Pompeii

I’ve wanted to visit the buried Roman town of Pompeii ever since studying it as a kid. While Rome itself should hold more attraction, there’s something eerily engaging about the idea of a whole town frozen in time, where life just stopped in an instant and no development has occurred for nearly 2,000 years.
There’s something ominous about those clouds above Mt Vesuvius.

I was surprised that I didn’t really feel anything for the bodies we saw. It was nothing like visiting Auschwitz, or Pearl Harbor, where there was a grief in the air. I guess it’s because they would have been dead for thousands of years by now anyway. Still, it was fascinating to try and imagine the lives that they lived on the ground I was walking, and how the eruption would have felt to someone caught up in it.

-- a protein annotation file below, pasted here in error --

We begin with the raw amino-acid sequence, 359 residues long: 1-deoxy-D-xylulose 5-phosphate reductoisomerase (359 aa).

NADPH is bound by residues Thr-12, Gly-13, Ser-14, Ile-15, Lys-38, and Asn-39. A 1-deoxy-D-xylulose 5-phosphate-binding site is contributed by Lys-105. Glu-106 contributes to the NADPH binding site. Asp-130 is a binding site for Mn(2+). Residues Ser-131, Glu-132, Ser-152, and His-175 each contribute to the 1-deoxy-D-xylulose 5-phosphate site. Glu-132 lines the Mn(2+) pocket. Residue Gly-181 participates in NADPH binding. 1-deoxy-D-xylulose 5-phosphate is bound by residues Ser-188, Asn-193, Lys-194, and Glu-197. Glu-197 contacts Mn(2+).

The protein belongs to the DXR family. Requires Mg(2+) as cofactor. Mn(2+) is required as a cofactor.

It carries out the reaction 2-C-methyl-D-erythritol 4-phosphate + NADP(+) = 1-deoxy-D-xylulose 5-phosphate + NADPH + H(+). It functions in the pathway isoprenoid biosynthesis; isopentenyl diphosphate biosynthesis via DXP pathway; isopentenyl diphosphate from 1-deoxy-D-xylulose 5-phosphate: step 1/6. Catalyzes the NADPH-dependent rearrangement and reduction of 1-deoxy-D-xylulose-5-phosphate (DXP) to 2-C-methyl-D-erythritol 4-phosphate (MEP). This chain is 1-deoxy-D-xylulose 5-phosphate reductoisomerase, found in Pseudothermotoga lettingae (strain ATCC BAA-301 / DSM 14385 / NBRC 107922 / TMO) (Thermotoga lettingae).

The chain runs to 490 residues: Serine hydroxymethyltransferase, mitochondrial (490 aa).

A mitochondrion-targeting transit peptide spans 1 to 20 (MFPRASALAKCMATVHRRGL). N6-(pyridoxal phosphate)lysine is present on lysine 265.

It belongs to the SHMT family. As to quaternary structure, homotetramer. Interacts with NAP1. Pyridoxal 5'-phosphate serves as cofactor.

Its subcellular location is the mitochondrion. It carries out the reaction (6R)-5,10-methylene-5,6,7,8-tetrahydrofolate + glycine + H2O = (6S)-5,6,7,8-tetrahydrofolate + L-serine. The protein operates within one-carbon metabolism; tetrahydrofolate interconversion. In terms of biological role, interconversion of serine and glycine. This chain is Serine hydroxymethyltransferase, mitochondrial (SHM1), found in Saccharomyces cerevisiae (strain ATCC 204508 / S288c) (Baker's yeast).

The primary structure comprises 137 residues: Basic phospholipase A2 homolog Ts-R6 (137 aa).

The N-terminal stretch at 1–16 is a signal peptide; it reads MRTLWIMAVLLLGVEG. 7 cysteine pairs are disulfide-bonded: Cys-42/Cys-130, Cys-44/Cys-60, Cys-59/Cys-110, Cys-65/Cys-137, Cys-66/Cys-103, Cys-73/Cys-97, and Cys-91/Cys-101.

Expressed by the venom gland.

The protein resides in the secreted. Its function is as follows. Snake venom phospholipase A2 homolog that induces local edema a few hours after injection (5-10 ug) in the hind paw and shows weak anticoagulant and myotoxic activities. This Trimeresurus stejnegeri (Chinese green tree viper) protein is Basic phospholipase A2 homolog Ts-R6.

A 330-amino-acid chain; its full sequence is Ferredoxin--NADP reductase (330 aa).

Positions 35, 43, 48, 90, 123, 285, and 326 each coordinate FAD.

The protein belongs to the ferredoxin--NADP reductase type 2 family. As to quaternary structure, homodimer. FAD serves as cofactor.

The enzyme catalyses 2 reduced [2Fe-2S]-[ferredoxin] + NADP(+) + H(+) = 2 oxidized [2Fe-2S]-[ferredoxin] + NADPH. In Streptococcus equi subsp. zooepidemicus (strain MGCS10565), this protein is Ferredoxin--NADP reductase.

I was quite taken by both the sheer size of the town, and the level of sophistication contained within it. As I’d heard from other visitors to the site, the architecture, town planning, statues and frescoes are mind blowing considering their age.

A rather interesting illustration on the wall of one of the 24 bordellos.

The highlight was visiting the amphitheatre, the first known one of its kind in the world. The space still feels so grand that I could almost imagine watching a concert there now.

After we left the excavation site, we did one last cross-country drive before returning the rental car (without even a scratch!) in Bari, on the Adriatic Coast.